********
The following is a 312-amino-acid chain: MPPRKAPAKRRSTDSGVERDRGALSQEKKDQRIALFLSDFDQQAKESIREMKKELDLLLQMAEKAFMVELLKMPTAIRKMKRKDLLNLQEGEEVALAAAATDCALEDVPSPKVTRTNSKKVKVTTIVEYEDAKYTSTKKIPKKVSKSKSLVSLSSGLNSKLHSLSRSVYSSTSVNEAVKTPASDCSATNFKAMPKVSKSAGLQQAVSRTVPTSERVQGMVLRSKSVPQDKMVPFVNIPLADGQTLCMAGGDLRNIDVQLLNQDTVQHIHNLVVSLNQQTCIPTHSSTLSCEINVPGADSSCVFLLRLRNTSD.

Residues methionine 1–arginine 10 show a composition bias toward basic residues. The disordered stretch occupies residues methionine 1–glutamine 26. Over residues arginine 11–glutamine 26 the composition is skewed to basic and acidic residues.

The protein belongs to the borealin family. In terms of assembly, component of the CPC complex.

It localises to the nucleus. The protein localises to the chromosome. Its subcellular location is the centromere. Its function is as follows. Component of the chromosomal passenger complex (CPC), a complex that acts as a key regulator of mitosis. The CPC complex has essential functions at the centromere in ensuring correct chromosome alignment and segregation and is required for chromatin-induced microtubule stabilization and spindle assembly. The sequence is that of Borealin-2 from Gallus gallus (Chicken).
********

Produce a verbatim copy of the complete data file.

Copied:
The following is a 312-amino-acid chain: MPPRKAPAKRRSTDSGVERDRGALSQEKKDQRIALFLSDFDQQAKESIREMKKELDLLLQMAEKAFMVELLKMPTAIRKMKRKDLLNLQEGEEVALAAAATDCALEDVPSPKVTRTNSKKVKVTTIVEYEDAKYTSTKKIPKKVSKSKSLVSLSSGLNSKLHSLSRSVYSSTSVNEAVKTPASDCSATNFKAMPKVSKSAGLQQAVSRTVPTSERVQGMVLRSKSVPQDKMVPFVNIPLADGQTLCMAGGDLRNIDVQLLNQDTVQHIHNLVVSLNQQTCIPTHSSTLSCEINVPGADSSCVFLLRLRNTSD.

Residues methionine 1–arginine 10 show a composition bias toward basic residues. The disordered stretch occupies residues methionine 1–glutamine 26. Over residues arginine 11–glutamine 26 the composition is skewed to basic and acidic residues.

The protein belongs to the borealin family. In terms of assembly, component of the CPC complex.

It localises to the nucleus. The protein localises to the chromosome. Its subcellular location is the centromere. Its function is as follows. Component of the chromosomal passenger complex (CPC), a complex that acts as a key regulator of mitosis. The CPC complex has essential functions at the centromere in ensuring correct chromosome alignment and segregation and is required for chromatin-induced microtubule stabilization and spindle assembly. The sequence is that of Borealin-2 from Gallus gallus (Chicken).